Connecticut Sun will celebrate their 15th season on Thursday

UNCASVILLE, Conn. (AP) It's been 15 years since the Connecticut Sun joined the WNBA, and right from the start, Mitchell Etess knew the team could be prosperous on and off the court.

With the backing of the Mohegan Sun Casino, the team has flourished and been a model for independently owned franchises.

''We were the first non-NBA-owned team and we were the first to make money,'' said Etess, who is the team's president and CEO, in a phone interview with The Associated Press on Tuesday. ''We knew it would be successful. We didn't go into it with any questions in our mind.''

While there might have been some concern with a casino owning a franchise, the WNBA didn't have too many reservations since there was no sports book where you could bet on the league.

''We were able to manage the gambling concern because of the unavailability to bet on site for our sport,'' former WNBA President Val Ackerman said. ''The other factors were so overwhelming to let them be the first independent team.''

The Sun have turned a profit each of the past six seasons, impressive since the team has struggled a bit on the court lately, failing to make the playoffs since 2012.

''I think the business metrics from the beginning were solid,'' Ackerman said. ''The ability to draw the UConn fan helped. Even when they didn't have former Huskies on the team, the same fan would enjoy coming to see players roll through when they played for other teams.''

It helps having a self-contained venue that has parking, dining and an arena all in one place, as well as good marketing.

''They didn't have to start from scratch building a support structure. To me it was the perfect combination,'' Ackerman said. ''To this day, it's still unique in the sport marketplace.''

Etess said there was some initial pushback, but that NBA Commissioner David Stern handled it.

''The commissioner took the bullet,'' he said.

There haven't been any other casinos that have owned a sports team in any of the four major sports. That may change in the future as pro teams have started to move to Las Vegas with the city getting an NFL and NHL franchise this past year. A few other WNBA teams have had sponsorship deals with casinos, including Phoenix and New York, but none are owned by them.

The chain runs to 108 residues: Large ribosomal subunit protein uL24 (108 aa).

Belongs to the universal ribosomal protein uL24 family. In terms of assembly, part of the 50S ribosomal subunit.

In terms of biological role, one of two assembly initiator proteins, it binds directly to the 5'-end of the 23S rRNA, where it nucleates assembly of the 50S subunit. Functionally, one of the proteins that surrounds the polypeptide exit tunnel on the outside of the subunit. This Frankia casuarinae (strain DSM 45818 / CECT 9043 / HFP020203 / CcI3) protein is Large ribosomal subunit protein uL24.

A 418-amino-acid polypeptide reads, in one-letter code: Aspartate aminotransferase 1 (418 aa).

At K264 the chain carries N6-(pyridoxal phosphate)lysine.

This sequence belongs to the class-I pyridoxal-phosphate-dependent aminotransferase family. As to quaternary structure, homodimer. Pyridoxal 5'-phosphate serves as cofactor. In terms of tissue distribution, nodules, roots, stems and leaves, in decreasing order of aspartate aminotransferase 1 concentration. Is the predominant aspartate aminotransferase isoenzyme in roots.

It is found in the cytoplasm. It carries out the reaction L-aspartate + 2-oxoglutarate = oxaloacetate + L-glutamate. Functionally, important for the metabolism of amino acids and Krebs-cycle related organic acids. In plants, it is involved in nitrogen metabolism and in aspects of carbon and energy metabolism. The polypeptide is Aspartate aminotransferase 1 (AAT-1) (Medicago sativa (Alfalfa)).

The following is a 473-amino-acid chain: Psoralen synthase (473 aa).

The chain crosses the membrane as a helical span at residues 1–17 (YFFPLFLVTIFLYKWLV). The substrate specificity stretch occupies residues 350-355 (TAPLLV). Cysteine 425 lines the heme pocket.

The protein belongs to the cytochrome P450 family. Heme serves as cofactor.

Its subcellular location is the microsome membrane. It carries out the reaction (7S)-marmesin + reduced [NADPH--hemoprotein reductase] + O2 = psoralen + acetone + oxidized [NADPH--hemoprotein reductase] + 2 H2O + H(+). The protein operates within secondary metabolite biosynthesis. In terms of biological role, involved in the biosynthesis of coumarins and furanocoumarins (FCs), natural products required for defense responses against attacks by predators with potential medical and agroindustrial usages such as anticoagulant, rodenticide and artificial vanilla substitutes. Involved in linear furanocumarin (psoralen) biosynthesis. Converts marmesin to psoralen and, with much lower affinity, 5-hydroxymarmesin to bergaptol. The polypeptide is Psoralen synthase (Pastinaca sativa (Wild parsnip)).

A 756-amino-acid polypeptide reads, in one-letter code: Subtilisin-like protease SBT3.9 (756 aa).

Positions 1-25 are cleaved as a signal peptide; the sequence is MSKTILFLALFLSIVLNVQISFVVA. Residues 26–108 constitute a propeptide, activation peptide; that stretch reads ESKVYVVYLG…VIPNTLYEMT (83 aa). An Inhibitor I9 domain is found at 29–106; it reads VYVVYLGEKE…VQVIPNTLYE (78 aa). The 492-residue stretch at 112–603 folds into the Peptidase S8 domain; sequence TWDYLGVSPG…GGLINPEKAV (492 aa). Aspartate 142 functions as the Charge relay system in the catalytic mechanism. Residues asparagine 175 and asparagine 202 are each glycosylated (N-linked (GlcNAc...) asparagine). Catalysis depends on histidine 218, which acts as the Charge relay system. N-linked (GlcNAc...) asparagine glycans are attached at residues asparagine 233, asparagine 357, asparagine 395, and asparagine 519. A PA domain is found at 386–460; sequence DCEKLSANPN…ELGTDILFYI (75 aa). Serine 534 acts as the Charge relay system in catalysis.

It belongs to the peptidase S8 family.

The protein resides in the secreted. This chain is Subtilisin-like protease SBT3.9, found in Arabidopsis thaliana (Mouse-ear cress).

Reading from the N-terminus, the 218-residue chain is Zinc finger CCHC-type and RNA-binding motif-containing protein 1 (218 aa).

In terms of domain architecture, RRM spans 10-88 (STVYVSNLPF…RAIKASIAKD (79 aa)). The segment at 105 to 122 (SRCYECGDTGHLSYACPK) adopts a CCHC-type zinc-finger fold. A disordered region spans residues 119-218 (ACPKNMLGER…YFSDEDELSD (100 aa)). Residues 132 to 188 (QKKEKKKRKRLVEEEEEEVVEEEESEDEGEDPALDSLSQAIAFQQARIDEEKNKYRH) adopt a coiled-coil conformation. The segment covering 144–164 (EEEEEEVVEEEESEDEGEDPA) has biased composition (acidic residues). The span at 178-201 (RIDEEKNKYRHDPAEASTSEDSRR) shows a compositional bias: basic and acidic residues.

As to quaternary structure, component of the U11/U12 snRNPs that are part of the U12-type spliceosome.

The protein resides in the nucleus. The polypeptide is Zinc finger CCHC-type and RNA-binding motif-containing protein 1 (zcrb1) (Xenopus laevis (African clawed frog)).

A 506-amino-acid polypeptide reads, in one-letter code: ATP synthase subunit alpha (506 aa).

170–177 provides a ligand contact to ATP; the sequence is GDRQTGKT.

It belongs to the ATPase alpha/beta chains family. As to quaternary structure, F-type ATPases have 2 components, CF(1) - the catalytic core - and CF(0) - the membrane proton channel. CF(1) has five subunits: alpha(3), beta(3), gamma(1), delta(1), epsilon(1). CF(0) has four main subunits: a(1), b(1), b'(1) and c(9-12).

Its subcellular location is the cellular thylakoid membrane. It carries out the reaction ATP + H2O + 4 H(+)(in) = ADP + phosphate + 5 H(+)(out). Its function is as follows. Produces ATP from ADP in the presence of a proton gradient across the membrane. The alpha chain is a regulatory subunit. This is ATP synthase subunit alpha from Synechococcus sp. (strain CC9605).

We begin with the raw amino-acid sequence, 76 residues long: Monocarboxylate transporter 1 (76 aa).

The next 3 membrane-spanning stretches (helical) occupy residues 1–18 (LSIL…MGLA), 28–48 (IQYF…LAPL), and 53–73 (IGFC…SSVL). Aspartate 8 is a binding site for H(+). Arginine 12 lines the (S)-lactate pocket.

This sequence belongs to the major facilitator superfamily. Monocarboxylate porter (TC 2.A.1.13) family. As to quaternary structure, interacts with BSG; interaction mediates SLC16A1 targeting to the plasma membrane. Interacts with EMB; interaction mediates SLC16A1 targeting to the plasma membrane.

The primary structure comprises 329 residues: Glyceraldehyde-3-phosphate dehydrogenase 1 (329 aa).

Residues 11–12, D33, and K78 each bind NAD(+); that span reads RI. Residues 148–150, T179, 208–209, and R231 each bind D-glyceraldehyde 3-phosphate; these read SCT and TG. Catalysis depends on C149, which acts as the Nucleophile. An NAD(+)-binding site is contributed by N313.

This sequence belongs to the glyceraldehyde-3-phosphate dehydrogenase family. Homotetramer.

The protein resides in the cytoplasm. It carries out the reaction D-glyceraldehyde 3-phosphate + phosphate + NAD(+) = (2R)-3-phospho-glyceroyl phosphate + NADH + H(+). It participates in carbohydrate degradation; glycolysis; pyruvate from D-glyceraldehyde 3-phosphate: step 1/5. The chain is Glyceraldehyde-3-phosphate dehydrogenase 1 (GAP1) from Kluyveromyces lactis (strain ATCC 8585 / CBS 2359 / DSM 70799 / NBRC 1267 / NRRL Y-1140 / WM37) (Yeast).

''It's got to be the right model clearly for other sports and a few things would have to change for that to happen,'' Etess said.

Connecticut has a natural fan base because of the success of the Huskies. The Sun have hosted the All-Star Game numerous times, as well as the WNBA draft. Both of those events were extremely meaningful to Etess.

On Thursday, the Sun will honor their 15th season with former players Katie Douglas and Nykesha Sales coming to the game and answering questions at halftime. The team will give away commemorative t-shirts with the names of the 2003 roster.

Rebecca Lobo, who was on that inaugural team that moved up from Orlando, will call Thursday's game on national TV. She had fond memories of her one year with the Sun.

''When I found out they were getting a franchise, my first thought was, `Could my life turn out so perfectly that I'd get to play there?''' Lobo said. ''A lot of us were thrilled to play for a franchise that wanted to do things the right way. They just didn't have the time or the know-how right away.''

That first season was put together in amazing fashion as the team, which was previously in Orlando, was approved in January and the season started in April. Etess and his group had to find a coach, players and a practice facility very quickly.

In stepped Mike Thibault as the coach - his first time in the WNBA.

''I remember Day One sitting in the arena after my press conference and saying what had I just done,'' Thibault recalled laughing. ''I hadn't met any of the players, they had no basketballs, no uniforms and no confirmed practice site. I had a long list of what needed to be done, and we just start knocking them off.''

The team surprisingly made the playoffs. Connecticut made the finals the next two years, losing both times. They made the playoffs the first six years they were in Connecticut and then twice more, but still are looking for their first title.

''That's the one thing that is missing, but hopefully we can compete for one soon,'' Etess said.

---

Follow Doug on Twitter at http://www.twitter.com/dougfeinberg

SI Apps
We've Got Apps Too
Get expert analysis, unrivaled access, and the award-winning storytelling only SI can provide — from Peter King, Tom Verducci, Lee Jenkins, Grant Wahl, Andy Staples and more — delivered straight to you, along with up-to-the-minute news and live scores.